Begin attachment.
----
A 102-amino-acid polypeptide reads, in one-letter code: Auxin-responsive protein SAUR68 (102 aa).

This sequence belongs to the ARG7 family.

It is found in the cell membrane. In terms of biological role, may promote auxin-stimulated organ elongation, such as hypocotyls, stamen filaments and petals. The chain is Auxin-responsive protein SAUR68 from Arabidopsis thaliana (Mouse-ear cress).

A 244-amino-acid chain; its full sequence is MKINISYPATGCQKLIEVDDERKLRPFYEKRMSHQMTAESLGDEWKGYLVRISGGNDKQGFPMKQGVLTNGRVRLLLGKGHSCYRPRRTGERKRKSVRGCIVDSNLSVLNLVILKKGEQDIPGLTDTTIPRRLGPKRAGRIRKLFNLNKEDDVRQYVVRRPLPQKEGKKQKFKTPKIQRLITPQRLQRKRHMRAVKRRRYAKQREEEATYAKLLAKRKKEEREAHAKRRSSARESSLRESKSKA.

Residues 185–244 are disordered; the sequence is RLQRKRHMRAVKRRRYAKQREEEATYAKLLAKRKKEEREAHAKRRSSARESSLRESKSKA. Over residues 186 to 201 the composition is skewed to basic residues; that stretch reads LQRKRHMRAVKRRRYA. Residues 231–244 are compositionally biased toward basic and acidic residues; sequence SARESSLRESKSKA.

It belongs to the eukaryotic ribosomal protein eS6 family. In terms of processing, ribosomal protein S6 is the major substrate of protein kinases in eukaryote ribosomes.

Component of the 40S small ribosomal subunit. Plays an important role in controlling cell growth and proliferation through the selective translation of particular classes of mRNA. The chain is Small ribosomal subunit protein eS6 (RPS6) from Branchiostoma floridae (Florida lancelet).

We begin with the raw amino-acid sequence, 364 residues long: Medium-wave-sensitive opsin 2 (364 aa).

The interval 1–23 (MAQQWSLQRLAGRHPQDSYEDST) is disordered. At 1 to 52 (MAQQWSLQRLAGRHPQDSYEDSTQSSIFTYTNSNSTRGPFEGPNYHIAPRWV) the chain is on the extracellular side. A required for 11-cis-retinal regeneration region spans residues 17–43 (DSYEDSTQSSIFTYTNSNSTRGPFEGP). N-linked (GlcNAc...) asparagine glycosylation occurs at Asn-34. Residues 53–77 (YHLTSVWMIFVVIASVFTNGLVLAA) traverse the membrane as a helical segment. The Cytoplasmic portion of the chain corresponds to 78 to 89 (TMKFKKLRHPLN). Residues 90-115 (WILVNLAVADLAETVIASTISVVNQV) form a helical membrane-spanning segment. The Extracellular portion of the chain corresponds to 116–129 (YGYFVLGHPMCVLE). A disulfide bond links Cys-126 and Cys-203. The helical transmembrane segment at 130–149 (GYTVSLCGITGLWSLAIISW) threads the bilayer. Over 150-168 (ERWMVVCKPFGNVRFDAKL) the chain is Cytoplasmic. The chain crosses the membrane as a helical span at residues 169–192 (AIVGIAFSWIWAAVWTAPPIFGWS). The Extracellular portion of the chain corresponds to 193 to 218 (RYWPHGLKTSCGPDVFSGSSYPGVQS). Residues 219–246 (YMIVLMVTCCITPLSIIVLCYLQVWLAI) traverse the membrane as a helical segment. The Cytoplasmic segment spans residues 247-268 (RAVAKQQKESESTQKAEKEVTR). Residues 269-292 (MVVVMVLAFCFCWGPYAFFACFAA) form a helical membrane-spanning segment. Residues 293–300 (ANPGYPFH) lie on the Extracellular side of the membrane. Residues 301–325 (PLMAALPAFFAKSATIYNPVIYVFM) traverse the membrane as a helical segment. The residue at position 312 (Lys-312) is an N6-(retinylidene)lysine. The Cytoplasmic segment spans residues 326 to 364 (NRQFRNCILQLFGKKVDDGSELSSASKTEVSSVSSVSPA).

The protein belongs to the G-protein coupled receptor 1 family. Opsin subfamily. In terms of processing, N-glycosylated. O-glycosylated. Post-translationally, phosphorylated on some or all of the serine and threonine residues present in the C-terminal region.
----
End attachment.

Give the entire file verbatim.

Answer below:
A 102-amino-acid polypeptide reads, in one-letter code: Auxin-responsive protein SAUR68 (102 aa).

This sequence belongs to the ARG7 family.

It is found in the cell membrane. In terms of biological role, may promote auxin-stimulated organ elongation, such as hypocotyls, stamen filaments and petals. The chain is Auxin-responsive protein SAUR68 from Arabidopsis thaliana (Mouse-ear cress).

A 244-amino-acid chain; its full sequence is MKINISYPATGCQKLIEVDDERKLRPFYEKRMSHQMTAESLGDEWKGYLVRISGGNDKQGFPMKQGVLTNGRVRLLLGKGHSCYRPRRTGERKRKSVRGCIVDSNLSVLNLVILKKGEQDIPGLTDTTIPRRLGPKRAGRIRKLFNLNKEDDVRQYVVRRPLPQKEGKKQKFKTPKIQRLITPQRLQRKRHMRAVKRRRYAKQREEEATYAKLLAKRKKEEREAHAKRRSSARESSLRESKSKA.

Residues 185–244 are disordered; the sequence is RLQRKRHMRAVKRRRYAKQREEEATYAKLLAKRKKEEREAHAKRRSSARESSLRESKSKA. Over residues 186 to 201 the composition is skewed to basic residues; that stretch reads LQRKRHMRAVKRRRYA. Residues 231–244 are compositionally biased toward basic and acidic residues; sequence SARESSLRESKSKA.

It belongs to the eukaryotic ribosomal protein eS6 family. In terms of processing, ribosomal protein S6 is the major substrate of protein kinases in eukaryote ribosomes.

Component of the 40S small ribosomal subunit. Plays an important role in controlling cell growth and proliferation through the selective translation of particular classes of mRNA. The chain is Small ribosomal subunit protein eS6 (RPS6) from Branchiostoma floridae (Florida lancelet).

We begin with the raw amino-acid sequence, 364 residues long: Medium-wave-sensitive opsin 2 (364 aa).

The interval 1–23 (MAQQWSLQRLAGRHPQDSYEDST) is disordered. At 1 to 52 (MAQQWSLQRLAGRHPQDSYEDSTQSSIFTYTNSNSTRGPFEGPNYHIAPRWV) the chain is on the extracellular side. A required for 11-cis-retinal regeneration region spans residues 17–43 (DSYEDSTQSSIFTYTNSNSTRGPFEGP). N-linked (GlcNAc...) asparagine glycosylation occurs at Asn-34. Residues 53–77 (YHLTSVWMIFVVIASVFTNGLVLAA) traverse the membrane as a helical segment. The Cytoplasmic portion of the chain corresponds to 78 to 89 (TMKFKKLRHPLN). Residues 90-115 (WILVNLAVADLAETVIASTISVVNQV) form a helical membrane-spanning segment. The Extracellular portion of the chain corresponds to 116–129 (YGYFVLGHPMCVLE). A disulfide bond links Cys-126 and Cys-203. The helical transmembrane segment at 130–149 (GYTVSLCGITGLWSLAIISW) threads the bilayer. Over 150-168 (ERWMVVCKPFGNVRFDAKL) the chain is Cytoplasmic. The chain crosses the membrane as a helical span at residues 169–192 (AIVGIAFSWIWAAVWTAPPIFGWS). The Extracellular portion of the chain corresponds to 193 to 218 (RYWPHGLKTSCGPDVFSGSSYPGVQS). Residues 219–246 (YMIVLMVTCCITPLSIIVLCYLQVWLAI) traverse the membrane as a helical segment. The Cytoplasmic segment spans residues 247-268 (RAVAKQQKESESTQKAEKEVTR). Residues 269-292 (MVVVMVLAFCFCWGPYAFFACFAA) form a helical membrane-spanning segment. Residues 293–300 (ANPGYPFH) lie on the Extracellular side of the membrane. Residues 301–325 (PLMAALPAFFAKSATIYNPVIYVFM) traverse the membrane as a helical segment. The residue at position 312 (Lys-312) is an N6-(retinylidene)lysine. The Cytoplasmic segment spans residues 326 to 364 (NRQFRNCILQLFGKKVDDGSELSSASKTEVSSVSSVSPA).

The protein belongs to the G-protein coupled receptor 1 family. Opsin subfamily. In terms of processing, N-glycosylated. O-glycosylated. Post-translationally, phosphorylated on some or all of the serine and threonine residues present in the C-terminal region.